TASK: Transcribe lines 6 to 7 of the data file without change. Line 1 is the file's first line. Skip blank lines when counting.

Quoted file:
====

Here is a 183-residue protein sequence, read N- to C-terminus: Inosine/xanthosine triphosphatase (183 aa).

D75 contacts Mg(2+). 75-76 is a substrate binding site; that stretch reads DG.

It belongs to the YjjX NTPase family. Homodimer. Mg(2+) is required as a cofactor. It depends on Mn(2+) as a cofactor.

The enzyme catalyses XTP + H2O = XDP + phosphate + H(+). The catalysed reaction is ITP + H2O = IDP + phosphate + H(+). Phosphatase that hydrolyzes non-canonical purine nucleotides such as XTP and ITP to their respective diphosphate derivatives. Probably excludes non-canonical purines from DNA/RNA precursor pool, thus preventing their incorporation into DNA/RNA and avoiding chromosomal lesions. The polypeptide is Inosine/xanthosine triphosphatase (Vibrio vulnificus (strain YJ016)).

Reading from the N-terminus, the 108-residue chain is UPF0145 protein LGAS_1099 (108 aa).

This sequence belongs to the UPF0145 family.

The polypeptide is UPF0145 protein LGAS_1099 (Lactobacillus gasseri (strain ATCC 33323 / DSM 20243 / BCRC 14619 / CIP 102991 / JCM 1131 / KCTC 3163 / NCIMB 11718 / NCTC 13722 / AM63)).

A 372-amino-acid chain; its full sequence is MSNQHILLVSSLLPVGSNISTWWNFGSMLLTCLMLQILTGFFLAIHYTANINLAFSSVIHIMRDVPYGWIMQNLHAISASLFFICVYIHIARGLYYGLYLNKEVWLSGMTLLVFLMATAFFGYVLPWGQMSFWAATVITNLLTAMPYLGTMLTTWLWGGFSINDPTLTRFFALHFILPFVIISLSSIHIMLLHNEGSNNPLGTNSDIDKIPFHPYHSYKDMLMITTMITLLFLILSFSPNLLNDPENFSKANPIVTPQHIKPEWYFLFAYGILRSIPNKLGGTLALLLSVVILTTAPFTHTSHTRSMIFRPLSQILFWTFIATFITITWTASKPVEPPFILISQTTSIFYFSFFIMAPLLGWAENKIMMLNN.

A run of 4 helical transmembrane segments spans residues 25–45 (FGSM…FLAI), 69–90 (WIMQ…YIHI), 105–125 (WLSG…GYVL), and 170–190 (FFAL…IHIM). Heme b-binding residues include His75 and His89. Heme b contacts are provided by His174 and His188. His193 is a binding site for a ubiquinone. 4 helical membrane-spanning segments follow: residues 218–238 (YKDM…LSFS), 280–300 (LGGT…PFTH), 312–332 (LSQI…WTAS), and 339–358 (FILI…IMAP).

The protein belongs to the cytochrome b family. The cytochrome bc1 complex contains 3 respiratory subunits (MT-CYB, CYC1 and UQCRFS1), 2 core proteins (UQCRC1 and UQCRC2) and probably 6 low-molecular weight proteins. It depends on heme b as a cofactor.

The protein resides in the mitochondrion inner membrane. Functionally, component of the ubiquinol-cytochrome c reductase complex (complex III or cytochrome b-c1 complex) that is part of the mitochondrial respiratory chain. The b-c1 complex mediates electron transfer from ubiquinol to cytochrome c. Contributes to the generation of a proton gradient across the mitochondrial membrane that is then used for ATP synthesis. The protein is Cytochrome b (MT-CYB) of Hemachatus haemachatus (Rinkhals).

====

This sequence belongs to the UPF0145 family.

The polypeptide is UPF0145 protein LGAS_1099 (Lactobacillus gasseri (strain ATCC 33323 / DSM 20243 / BCRC 14619 / CIP 102991 / JCM 1131 / KCTC 3163 / NCIMB 11718 / NCTC 13722 / AM63)).